Many Pakistani parents dread talking to their kids about money. Money is still considered a taboo when it comes to talking to our kids. For some reason the ‘money talk’ causes a sense of awkwardness, discomfort and unease amongst many parents and families today. It really shouldn’t be that way, talking about finances can help your young ones in becoming financially responsible adults who understand the foundational perspective revolving around the responsibilities, obligations, and challenges that come with ‘money matters’.
Though it doesn’t make sense to talk about money to kids who are really young, experts believe that conversation around money matters should start as early as 5 years and upwards. Peer pressure starts around the time your kid enters into Kindergarten. Your child must know that they can’t get everything that they want and they must choose to get what is more important to them at that point. You can cultivate this by getting the child to choose just one item the next time they want two when you are at the toy or grocery shop.
It’s a good idea to start your child on an allowance by the time they are between the ages of 6-10. Some experts argue that allowances shouldn’t be tied to chores or tasks, since it is an exercise to get them to manage money as opposed to rewarding them for duties they should be doing anyways. Giving them an allowance and encouraging them to figure out how they will save up towards a purchase that they want is a good way to inculcate money management. This helps them cultivate goals and the value of being frugal.
Most affluent parents think that their kids are oblivious to their wealth status. When it comes to money, kids of all ages know more than we think that they know. The only thing is that they are a little unsure about what they think they know. If you are someone who has amassed a fair bit of wealth in your life your kids will know. How? kids are very cognizant of their environment; they will be aware of the type of house you live in, the vehicles that you own, and the vacations that you take. The thing is that kids aren’t oblivious to their surroundings, the chances are that they have put the pieces together. And if for some reason they haven’t, they would have heard it from their friends, who have either figured it out for themselves, or heard about your wealth from their parents.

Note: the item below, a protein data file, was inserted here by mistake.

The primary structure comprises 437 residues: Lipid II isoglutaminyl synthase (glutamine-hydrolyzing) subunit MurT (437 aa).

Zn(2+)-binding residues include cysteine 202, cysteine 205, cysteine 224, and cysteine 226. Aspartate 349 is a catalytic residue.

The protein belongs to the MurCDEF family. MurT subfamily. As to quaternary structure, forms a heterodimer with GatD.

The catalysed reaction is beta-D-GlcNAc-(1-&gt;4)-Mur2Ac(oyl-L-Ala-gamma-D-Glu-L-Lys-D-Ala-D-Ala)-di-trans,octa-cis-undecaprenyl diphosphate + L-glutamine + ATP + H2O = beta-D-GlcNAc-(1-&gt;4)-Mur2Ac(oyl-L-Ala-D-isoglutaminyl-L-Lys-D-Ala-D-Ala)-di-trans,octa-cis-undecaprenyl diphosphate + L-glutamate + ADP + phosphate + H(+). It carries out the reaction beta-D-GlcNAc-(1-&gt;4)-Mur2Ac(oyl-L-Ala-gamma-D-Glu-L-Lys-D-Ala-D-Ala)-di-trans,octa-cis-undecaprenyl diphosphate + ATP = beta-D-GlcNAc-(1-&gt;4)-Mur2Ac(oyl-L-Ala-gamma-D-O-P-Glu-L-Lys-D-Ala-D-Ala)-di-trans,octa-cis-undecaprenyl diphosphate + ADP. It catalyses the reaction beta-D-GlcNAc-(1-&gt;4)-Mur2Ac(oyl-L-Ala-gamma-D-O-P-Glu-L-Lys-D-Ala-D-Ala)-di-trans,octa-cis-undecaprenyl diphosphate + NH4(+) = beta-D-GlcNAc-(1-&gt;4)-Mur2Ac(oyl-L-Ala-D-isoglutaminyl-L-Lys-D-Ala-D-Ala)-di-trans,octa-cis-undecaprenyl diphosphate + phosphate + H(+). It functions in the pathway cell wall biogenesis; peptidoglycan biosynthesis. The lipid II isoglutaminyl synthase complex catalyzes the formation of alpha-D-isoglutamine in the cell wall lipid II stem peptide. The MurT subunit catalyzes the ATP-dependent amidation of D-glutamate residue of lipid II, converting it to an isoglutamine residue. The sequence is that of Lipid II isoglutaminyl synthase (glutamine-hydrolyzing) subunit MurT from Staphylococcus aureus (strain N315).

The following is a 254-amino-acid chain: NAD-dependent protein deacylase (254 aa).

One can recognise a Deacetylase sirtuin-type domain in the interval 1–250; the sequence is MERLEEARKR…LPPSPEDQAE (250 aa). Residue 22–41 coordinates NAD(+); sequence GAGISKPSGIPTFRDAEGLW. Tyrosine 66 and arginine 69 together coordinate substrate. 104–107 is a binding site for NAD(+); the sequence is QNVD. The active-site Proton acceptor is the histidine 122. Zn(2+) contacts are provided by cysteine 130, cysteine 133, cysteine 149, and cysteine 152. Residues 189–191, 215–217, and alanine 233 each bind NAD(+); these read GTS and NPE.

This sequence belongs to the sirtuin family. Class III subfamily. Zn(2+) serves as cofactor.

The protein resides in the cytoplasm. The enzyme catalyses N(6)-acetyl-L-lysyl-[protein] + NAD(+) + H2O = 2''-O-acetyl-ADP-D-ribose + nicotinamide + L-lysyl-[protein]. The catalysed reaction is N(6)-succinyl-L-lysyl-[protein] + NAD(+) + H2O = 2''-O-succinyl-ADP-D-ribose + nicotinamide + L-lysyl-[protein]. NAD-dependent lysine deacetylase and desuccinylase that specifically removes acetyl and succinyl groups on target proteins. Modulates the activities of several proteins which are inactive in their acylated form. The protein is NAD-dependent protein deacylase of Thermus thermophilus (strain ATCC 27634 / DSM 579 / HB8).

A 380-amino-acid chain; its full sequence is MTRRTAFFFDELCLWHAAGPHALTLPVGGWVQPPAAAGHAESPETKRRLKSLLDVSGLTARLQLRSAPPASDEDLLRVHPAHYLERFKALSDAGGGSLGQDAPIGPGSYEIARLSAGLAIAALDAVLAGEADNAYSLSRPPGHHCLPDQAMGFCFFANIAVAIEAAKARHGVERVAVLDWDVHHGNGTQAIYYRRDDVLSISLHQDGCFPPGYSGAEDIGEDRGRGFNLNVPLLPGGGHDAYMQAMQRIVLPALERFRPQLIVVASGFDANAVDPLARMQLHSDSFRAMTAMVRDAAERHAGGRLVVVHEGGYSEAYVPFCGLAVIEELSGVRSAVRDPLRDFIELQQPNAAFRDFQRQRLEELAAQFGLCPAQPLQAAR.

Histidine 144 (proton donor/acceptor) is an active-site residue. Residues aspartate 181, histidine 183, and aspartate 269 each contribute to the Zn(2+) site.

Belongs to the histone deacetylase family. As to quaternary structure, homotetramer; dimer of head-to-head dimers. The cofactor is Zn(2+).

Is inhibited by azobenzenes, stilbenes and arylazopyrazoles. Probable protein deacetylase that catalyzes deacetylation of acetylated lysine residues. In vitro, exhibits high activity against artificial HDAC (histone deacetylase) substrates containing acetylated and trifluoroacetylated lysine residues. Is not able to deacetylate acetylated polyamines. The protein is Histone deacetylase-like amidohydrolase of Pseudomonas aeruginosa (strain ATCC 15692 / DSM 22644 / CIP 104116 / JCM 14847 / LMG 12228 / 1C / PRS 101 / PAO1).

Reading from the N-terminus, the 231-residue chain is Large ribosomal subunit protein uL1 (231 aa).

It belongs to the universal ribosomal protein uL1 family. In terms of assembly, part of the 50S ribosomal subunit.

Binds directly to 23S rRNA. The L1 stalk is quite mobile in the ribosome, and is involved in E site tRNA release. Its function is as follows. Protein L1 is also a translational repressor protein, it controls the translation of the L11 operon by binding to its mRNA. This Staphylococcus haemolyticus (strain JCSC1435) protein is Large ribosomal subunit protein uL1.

If you want your kids to evolve in to financially responsible adults you will need to lead by example. Your attitude towards money, debt, bills will all lay the foundations of how your kids deal with these matters when they are adults. Many parents have a strong sense of the values that they’d like their kids to develop with relation to money, but when it comes to themselves they don’t act on these values. You need to walk the talk you are giving your children. For example it is one thing to say ‘we want our children to understand that material possessions are not the source of happiness and fulfillment’, and another to really demonstrate through your own actions – after all the medium is the message. If your own life is driven by conspicuous consumption (i.e. buying stuff to display your wealth), your kids will quickly catch on to see that the values you push them to develop aren’t aligned with your own practices. This in most instances will lead them to ignore what you say and follow what you do. Before you start pushing values about money, you should really do a check on yourself to see what it is that you are displaying through your actions. If the values you preach aren’t in line with your actions then as a first step you need to align yourself to the practices that you are trying to inculcate in your kids. In examining the extent of which of your own values are aligned, you will need to focus not just on conceptual matters but also on the practicalities of your every day habits related to money.
This means both parents need to balance their views and practicalities related to spending on clothes, birthday presents and parties, when it comes to the younger kids. For older kids this may mean expenses related to fancy gadgets, cars, college, vacations and other conspicuous accessories. For adult kids this may mean homes and other general types of financial assistance. You as the parents need to be on the same page so that the message you are conveying about money is not diluted or canceled out by the other parent because of their actions.
It’s important to start inculcating values related to money from the early years. After all they will need to deal with it at some point in their life, therefore it is better you get them started earlier than later.